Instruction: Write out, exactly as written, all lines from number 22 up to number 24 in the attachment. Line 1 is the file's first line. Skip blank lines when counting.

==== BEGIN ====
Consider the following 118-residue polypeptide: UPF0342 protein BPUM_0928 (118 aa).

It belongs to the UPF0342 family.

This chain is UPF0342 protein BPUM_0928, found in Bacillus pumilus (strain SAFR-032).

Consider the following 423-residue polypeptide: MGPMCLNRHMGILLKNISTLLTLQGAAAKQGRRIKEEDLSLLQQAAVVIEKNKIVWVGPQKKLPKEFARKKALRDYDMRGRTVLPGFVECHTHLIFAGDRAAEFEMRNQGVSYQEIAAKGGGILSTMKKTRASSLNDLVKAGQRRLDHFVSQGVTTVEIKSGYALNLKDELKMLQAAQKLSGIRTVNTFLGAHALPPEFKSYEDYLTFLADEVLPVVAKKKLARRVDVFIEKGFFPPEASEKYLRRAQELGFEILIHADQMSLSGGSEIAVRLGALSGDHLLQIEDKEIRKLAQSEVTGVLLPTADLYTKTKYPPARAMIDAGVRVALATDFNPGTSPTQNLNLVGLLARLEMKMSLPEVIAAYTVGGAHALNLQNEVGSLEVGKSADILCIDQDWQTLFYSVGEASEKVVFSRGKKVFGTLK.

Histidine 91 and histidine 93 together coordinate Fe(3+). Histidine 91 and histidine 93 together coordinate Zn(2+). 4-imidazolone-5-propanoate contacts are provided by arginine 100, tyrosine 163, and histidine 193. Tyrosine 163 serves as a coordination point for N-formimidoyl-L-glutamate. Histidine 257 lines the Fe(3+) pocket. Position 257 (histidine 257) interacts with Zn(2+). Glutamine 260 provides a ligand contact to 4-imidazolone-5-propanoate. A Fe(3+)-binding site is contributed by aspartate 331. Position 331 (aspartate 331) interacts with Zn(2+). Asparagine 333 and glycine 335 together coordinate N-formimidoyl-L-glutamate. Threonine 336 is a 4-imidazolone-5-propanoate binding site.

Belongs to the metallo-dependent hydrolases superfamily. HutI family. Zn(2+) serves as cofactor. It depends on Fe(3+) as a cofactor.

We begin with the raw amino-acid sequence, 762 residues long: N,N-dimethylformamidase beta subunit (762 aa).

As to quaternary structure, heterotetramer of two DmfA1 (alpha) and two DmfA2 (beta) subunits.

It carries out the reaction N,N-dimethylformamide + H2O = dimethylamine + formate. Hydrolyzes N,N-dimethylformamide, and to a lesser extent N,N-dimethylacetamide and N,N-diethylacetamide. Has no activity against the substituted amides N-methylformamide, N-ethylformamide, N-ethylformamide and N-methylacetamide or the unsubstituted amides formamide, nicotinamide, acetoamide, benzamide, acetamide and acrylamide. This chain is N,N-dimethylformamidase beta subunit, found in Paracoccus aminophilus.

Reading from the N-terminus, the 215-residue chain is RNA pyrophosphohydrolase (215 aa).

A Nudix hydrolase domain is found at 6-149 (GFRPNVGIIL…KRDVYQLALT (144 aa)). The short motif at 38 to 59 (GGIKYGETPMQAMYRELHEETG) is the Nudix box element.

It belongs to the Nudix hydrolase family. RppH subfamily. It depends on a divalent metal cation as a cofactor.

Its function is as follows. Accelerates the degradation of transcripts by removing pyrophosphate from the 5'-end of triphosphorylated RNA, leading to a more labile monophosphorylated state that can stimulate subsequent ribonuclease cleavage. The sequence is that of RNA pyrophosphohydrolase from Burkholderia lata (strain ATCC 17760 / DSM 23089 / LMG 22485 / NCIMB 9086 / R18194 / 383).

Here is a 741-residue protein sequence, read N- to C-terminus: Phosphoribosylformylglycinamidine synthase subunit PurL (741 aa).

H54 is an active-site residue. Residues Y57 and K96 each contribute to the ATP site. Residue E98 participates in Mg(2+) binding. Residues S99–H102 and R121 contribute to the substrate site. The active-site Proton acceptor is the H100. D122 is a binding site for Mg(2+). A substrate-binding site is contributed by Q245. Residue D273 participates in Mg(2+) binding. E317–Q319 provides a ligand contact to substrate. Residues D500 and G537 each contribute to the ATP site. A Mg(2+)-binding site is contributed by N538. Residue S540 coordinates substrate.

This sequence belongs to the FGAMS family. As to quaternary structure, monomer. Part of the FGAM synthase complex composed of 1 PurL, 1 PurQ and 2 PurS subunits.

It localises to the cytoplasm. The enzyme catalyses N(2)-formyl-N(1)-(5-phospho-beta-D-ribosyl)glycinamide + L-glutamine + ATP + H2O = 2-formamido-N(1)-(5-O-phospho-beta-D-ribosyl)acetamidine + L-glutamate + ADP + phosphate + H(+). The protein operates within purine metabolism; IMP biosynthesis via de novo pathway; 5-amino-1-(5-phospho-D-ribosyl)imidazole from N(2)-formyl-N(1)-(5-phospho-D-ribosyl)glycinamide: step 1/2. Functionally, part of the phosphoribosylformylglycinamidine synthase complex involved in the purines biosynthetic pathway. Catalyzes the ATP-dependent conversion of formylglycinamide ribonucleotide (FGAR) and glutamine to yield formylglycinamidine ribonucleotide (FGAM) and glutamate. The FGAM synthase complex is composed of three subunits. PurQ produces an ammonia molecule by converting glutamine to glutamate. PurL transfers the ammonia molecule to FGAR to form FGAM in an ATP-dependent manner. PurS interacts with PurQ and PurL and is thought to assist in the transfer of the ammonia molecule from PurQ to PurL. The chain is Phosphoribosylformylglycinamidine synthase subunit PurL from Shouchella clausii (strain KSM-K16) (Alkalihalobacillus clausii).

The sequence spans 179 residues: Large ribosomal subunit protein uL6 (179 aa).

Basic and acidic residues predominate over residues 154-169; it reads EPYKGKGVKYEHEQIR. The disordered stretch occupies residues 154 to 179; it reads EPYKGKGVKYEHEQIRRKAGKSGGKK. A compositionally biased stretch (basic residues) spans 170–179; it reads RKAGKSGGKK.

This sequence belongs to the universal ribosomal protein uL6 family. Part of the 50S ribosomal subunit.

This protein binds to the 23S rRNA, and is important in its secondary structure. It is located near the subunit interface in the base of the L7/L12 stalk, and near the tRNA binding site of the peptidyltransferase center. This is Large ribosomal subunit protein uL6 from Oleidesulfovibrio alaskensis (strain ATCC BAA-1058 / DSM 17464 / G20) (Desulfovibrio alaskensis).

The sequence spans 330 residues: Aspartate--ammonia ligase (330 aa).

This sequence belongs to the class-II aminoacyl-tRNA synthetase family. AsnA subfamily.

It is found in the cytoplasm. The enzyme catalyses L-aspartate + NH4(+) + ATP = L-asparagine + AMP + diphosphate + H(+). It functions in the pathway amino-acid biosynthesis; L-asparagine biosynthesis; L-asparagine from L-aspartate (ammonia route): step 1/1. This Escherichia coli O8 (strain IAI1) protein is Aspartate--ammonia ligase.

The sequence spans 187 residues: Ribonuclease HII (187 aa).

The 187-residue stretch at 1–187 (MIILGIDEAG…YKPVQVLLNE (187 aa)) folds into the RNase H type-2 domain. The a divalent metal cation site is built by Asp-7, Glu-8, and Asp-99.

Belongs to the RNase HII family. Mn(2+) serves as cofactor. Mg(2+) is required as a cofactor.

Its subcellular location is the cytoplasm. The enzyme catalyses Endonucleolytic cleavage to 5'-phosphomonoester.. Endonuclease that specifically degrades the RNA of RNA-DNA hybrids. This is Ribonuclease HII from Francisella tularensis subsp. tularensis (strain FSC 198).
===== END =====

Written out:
The sequence spans 330 residues: Aspartate--ammonia ligase (330 aa).

This sequence belongs to the class-II aminoacyl-tRNA synthetase family. AsnA subfamily.

It is found in the cytoplasm. The enzyme catalyses L-aspartate + NH4(+) + ATP = L-asparagine + AMP + diphosphate + H(+). It functions in the pathway amino-acid biosynthesis; L-asparagine biosynthesis; L-asparagine from L-aspartate (ammonia route): step 1/1. This Escherichia coli O8 (strain IAI1) protein is Aspartate--ammonia ligase.